CAPE GIRARDEAU, Mo., Feb. 13, 2006ᾰThe start of the Winter Olympics 2006 on Friday in Turino, Italy, conjures up images of professional skiers zipping down mountain slopes at speeds of 70 miles per hour. Dr. Ed Leoni, professor in the department of Health, Human Performance and Recreation at Southeast Missouri State University, and an avid skier, understands the dedication needed to become an Olympic champion.
“Like any other sport, the Olympics require dedication from athletes,” Leoni said. “An Olympic skier has dedicated his or her entire life to the sport, usually starting at age three, and continuing past their college career. This dedication usually eliminates a lot of the social interaction most Southeast students experience on campus.”
The time and dedication it takes to become a professional skier are traits to which Leoni likes to expose his students. For the past 26 years, Leoni has traveled out West with a group of 12 or more Southeast students and two instructors during the winter or spring break to teach them how to ski. By taking students to the slopes, Leoni says he hopes to expose them to a culture and a way of life he could never bring into a classroom.
“Learning is more than just teaching in front of a classroom full of students,” he said. “It means exposing these students to other cultures and the majesty of the mountains as a means to help them understand the paradigm between the mind and the body. This especially holds true for the international students who go on these trips.”
Leoni says the trips help provide his students a new dimension in the classroom.
“I can see a difference in how the students interact with me and with each other because of the cohesion they develop through the intense physical and mental challenges of these trips,” he said. “There is a healthier environment because students are not afraid to ask questions or approach me outside of the classroom.”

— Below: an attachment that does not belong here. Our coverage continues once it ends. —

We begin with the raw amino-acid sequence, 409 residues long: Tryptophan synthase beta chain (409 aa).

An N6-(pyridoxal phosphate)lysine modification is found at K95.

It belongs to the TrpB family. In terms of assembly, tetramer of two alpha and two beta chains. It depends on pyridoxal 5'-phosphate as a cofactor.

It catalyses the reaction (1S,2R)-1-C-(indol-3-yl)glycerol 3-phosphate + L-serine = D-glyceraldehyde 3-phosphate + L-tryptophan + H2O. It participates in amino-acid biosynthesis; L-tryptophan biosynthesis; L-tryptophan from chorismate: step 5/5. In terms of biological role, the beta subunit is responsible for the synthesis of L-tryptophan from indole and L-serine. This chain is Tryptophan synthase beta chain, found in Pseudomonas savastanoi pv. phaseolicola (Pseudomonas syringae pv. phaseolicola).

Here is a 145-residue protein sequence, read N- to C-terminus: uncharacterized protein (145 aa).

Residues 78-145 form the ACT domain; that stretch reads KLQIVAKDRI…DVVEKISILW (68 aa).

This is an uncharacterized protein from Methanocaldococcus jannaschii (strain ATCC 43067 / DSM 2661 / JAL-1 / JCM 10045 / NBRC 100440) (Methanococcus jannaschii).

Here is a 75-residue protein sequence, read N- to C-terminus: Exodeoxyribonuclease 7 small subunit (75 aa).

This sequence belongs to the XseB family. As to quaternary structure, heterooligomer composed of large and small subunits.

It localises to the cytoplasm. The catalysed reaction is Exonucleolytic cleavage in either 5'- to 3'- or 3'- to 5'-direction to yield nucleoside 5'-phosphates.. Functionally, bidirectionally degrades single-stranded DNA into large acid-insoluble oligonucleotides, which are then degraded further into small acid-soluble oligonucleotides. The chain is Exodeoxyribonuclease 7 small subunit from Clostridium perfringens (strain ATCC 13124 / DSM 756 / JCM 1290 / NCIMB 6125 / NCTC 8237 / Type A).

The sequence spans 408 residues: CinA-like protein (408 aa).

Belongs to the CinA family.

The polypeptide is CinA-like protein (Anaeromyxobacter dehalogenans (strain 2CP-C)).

The same cohesion and dedication Leoni sees in the students he takes on the ski trips is the same type athletes have, whether it is at the collegiate or Olympic level.
“Olympic trainees in college must possess the drive to succeed in the sport,” Leoni explained. “It is a person’s drive that provides them the ability to balance their training responsibilities with their educational obligations and I see this in our student athletes here on campus.”
Olympic athletes at the college level experience a different side of higher education. Leoni says college students training for the Olympics are not allowed to participate in intercollegiate athletics because of their involvement in a professional sport. He also says Olympic athletes have to move to locations where they can train every day of the year, whether it is spring, summer or winter.
“Becoming a professional skier not only means an individual must sacrifice their social calendar, but it also means changing one’s lifestyle,” Leoni said.